They fought for their visibility and also suffered the consequences of repression for living their sexual freedom as they wanted, in that “paradise”, in that “oasis”. Representatives of Stonewall in New York and Pulse in Orlando, as well as numerous authorities, including the Minister of the Interior, Fernando Grande-Marlaska, have gathered at the meeting to honor that raid on that “little island of freedom within the death throes of the Franco dictatorship “, as the minister himself called it at the entrance to the tribute. “That day all the rights of men and women were violated simply because of their sexual orientation. Today, the State Security Forces and Corps are at the forefront of defending rights, diversity and fundamental freedoms. What we have changed in 50 years “, has commented

The 50th anniversary of that repressive action in the middle of the night of San Juan is being commemorated in the Month of Sexual Diversity in Seville with two exhibitions and the testimonies, memories and experiences of the people who lived those golden days of Pasaje Begoña, who saw how between 1962 and 1971 dozens of stores were opened in the area. That place became a landmark of the LGTBI movements not only in Franco’s Spain but throughout Europe, with achievements of the incipient LGTBI movement in Andalusia, in the face of the repression and intolerance of the dictatorial regime while a part of society did not accept neither diversity nor affective and sexual freedom. “We are here to thank you for defending joy,” the presenter of the witnesses, Mercedes de Pablo, told them after reading the well-known poem by Mario Benedetti.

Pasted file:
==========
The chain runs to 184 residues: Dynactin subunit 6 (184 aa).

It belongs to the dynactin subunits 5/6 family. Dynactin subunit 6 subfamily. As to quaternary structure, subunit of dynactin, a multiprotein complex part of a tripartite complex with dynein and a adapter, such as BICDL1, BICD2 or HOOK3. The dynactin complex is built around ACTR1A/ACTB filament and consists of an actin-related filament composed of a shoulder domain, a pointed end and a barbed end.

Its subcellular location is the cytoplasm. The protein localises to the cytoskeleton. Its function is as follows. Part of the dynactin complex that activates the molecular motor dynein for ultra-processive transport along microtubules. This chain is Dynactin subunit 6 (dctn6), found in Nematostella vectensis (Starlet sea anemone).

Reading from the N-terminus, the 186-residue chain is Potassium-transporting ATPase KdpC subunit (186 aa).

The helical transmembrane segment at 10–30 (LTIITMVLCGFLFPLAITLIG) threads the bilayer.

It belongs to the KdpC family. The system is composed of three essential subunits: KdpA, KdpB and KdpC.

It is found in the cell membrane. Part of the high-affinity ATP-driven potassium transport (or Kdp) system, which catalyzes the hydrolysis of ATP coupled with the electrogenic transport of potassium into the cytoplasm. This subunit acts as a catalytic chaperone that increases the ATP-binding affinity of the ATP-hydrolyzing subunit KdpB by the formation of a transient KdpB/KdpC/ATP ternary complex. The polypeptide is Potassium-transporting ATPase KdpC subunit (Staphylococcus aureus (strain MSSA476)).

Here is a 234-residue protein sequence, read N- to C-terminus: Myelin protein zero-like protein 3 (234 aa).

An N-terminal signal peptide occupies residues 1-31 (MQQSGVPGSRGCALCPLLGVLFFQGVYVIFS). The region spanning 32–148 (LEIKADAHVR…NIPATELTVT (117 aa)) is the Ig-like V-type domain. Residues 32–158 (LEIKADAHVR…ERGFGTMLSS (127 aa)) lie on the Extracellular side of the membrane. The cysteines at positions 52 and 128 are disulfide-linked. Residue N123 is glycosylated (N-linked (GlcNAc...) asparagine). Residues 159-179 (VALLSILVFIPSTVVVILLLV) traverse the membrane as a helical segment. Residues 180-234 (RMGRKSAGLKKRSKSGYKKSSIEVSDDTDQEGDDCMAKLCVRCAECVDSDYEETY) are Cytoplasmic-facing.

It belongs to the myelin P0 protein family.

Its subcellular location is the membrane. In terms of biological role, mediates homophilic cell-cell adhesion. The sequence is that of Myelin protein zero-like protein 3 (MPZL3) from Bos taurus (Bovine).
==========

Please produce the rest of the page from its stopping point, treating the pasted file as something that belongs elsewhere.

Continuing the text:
Heavy fines, bars closed. The small previous raids in Torremolinos gave rise exactly half a century ago to an unprecedented one, which was echoed by many Spanish and foreign media. “Government plan for sanitation in the rare environment” (La Vanguardia), “among the detainees are suspected drug addicts, women of easy life, investors and friends of the property of others” (ABC), were some of the publications of the national press, which echoed the news reproducing the official vision. However, the raid had notable repercussions in the European media, especially the German press, where the harshness of the repression was denounced.